From sheep to human project – part 2

After I had tried out spinning a couple of times, I contacted my aunt, who runs a sheep farm in Voss, Norway. I told her about my plans and she sent me a fleece from one of her own sheep, that was recently shorn.

The sheep breed – pelssau 

The sheep breed is one of the Norwegian heritage breeds, called Pelssau (Pelt Wool Sheep). It is a mix between Norwegian Spælsau and Swedish Gotland sheep, and has a very special wool. The staples are longer than any other Norwegian sheep breed, up to 10 cm if they are sheered twice a year. The wool is softer and more lustrous than the wool from Gotland sheep. It is a quite rare breed, only ca. 1 % of Norwegian sheep are Pelssau. You can read more about Pelssau here (in English): https://www.rhonna.net/norwegian-sheep-breeds and here (in Norwegian): http://www.nsg.no/saueraser-i-norge/category719.html#Norsk_pelssau

As far as I know, there is only one commercial yarn producer that uses wool from Pelssau, and that is Hillesvåg: https://www.ull.no/. Hillesvåg has three yarns from this wool, Sølje, Tinde and Blåne. These yarns are softer and more lustrous than their regular wool yarns, and has a significant halo as well.

This particular fleece

The particular fleece I am going to use, is mainly light grey and the wool is very soft to the touch. This light grey wool comes from the back and sides of the animal. But the fleece also has some areas with a little darker grey and more coarse wool. Pelssau has a top and bottom layer of wool, and I think this coarser wool is from the top layer, especially towards the front of the animal. The fleece even have almost black wool in some parts, but the dark wool has shorter staples and is softer than the rest. I think that the darker wool comes from just above the legs and towards the stomach of the fleece. But I could be wrong about this, since I haven’t yet met “my sheep” in real life.

Sorting the wool

Anyway – since the wool quality is not the same throughout the whole fleece, it is necessary to sort the wool into different qualities. Otherwise the yarn that I will spin from it will not be consistent at all. My spinning abilities are not yet good enough to produce consistent yarn, even if I sort the wool, but there is one less factor that will influence the finished product, if I spin yarn from the best parts of the fleece to use for the sweater.

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First attempt spinning pelssau wool.

I have practiced a little on the coarser dark grey wool and the charcoal softer wool, just to see how different the yarns from these parts of the fleece would become. They actually differ a lot in quality, but when knitted this is not visible.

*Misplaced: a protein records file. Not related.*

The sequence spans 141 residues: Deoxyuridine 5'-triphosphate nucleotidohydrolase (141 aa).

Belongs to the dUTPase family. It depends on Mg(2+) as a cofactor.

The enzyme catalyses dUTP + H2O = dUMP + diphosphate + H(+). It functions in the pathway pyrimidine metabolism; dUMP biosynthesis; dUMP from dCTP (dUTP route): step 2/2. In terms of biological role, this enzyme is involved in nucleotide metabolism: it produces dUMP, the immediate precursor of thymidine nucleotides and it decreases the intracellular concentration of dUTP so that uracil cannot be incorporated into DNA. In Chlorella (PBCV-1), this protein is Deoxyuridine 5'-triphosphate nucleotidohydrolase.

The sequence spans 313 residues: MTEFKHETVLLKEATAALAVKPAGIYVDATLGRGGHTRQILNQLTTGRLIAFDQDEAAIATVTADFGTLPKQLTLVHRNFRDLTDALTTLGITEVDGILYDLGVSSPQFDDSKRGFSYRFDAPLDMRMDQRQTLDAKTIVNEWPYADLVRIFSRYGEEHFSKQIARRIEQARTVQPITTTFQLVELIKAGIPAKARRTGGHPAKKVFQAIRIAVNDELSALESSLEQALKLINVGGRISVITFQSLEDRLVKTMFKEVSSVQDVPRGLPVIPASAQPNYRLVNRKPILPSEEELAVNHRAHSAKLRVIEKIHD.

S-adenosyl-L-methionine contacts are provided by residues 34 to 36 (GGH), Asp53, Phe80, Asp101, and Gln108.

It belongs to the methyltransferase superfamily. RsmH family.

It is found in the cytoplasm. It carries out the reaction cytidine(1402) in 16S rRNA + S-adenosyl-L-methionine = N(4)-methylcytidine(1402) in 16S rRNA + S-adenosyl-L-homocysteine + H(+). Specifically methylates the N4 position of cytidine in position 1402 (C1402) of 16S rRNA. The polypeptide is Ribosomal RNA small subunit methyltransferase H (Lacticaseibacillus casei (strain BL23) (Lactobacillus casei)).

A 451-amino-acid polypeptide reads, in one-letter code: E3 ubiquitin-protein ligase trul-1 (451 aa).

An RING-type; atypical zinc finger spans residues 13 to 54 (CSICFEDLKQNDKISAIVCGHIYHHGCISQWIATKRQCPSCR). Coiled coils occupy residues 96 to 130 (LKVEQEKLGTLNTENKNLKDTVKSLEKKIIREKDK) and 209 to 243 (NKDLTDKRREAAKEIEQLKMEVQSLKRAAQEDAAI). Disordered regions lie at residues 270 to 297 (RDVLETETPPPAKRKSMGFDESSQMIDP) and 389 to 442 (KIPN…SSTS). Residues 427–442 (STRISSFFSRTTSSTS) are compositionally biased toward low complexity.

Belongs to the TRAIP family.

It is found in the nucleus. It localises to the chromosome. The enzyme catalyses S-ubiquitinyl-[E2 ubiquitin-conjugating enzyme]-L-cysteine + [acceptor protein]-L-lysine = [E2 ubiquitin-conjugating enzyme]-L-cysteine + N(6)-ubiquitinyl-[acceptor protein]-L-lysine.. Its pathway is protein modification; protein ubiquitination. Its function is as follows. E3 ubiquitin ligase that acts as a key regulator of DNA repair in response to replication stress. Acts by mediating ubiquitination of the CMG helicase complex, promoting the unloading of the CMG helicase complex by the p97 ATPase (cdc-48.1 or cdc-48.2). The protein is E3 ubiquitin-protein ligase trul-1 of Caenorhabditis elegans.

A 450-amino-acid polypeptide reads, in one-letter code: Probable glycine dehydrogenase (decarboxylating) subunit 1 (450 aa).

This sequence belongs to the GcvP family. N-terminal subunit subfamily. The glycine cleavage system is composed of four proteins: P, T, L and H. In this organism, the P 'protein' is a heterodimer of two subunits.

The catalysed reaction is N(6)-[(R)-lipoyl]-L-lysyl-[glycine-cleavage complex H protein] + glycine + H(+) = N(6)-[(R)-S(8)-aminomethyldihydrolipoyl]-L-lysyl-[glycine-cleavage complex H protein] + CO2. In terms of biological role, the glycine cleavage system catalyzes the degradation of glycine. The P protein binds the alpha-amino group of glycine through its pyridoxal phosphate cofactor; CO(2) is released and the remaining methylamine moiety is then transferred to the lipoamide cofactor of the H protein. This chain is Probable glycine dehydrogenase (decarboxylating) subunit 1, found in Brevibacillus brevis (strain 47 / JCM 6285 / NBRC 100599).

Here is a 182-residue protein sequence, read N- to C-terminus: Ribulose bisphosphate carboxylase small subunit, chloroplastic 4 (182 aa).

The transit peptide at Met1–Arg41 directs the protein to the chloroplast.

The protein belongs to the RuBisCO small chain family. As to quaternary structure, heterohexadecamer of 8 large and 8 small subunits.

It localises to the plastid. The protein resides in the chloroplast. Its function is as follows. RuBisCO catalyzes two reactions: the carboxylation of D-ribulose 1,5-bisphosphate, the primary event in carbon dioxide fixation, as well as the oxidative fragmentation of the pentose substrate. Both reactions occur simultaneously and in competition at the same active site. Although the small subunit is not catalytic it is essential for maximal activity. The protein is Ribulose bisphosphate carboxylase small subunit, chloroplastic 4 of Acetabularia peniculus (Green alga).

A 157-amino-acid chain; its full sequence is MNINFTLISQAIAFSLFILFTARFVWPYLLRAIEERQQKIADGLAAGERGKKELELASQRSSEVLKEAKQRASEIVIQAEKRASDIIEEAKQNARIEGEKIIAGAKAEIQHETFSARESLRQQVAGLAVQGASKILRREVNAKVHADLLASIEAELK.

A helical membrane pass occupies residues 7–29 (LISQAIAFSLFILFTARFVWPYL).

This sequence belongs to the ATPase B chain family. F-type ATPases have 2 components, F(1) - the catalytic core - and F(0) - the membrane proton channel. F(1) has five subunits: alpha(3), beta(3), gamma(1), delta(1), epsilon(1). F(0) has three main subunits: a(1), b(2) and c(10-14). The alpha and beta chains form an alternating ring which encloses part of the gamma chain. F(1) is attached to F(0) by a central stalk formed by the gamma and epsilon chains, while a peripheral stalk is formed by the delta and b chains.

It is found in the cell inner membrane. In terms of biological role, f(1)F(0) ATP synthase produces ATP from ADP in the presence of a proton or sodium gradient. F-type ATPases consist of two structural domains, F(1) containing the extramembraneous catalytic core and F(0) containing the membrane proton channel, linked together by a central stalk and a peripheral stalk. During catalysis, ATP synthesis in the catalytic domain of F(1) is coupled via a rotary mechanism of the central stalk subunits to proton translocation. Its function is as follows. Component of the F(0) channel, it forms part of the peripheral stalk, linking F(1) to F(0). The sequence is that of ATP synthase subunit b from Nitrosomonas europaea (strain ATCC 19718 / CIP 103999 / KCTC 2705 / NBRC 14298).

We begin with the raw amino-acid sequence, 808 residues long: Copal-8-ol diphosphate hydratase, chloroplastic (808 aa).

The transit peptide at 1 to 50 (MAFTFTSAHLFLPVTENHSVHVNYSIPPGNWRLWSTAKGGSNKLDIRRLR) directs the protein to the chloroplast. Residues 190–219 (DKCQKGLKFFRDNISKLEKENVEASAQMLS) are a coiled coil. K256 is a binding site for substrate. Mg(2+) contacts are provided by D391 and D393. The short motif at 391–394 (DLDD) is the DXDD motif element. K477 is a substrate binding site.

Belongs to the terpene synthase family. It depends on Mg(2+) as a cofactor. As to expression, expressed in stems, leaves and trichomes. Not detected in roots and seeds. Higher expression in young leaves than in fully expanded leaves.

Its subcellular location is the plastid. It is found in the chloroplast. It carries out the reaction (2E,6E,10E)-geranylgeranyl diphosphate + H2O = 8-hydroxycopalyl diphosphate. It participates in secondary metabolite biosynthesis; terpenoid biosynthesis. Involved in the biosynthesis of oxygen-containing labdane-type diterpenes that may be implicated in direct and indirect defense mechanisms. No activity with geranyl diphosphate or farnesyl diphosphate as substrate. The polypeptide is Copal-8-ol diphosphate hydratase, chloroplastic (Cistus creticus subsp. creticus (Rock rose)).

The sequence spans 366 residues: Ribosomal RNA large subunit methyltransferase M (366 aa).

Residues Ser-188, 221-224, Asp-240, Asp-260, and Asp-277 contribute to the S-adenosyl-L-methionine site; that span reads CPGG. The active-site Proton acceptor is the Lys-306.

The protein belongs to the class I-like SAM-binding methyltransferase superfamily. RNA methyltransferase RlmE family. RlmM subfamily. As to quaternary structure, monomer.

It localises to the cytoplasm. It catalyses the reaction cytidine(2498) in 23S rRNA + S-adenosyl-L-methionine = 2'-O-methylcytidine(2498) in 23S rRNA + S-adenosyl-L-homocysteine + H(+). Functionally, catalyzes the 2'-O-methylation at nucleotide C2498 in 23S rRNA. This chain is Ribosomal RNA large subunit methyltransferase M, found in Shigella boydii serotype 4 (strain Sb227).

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First ball of single spun.
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Two strands plyed together.

 

 


Knitting with the first wool samples

My first attempt of spinning with the Pelssau wool turned into a pair of knitted slippers, since the yarn became quite thick after plyeing, 13 sts/21 rows on 10/10 cm in stockinette st on 5.5 mm needles. They are really warm and seems to be very durable. And the wool almost doesn’t pill, since the staples are quite long.

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Slippers in garter st.

My second attempt was to make a pair of stranded mittens. These are softer, since I didn’t overspin the yarn as much after some practice. And they are also the warmest mittens I have ever tried on. The gauge for these are 22 sts/26 rows on 10/10 cm in stranded knitting on 4.0 mm needles.

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Traditional Norwegian mittens in stranded knitting. Two colors from different parts of one sheep fleece. The design is partly based on my Reynir mittens.

Next update

So far I have been able to make useable yarn, for usable projects, and I am pretty happy with this! My next challenge will be to make a draft of the design, made to fit the yarn weight that I am able to make and my measurements. Whether it will be a traditional design or a more modern one, is yet to be decided. More on this topic in part 3 in a few weeks.

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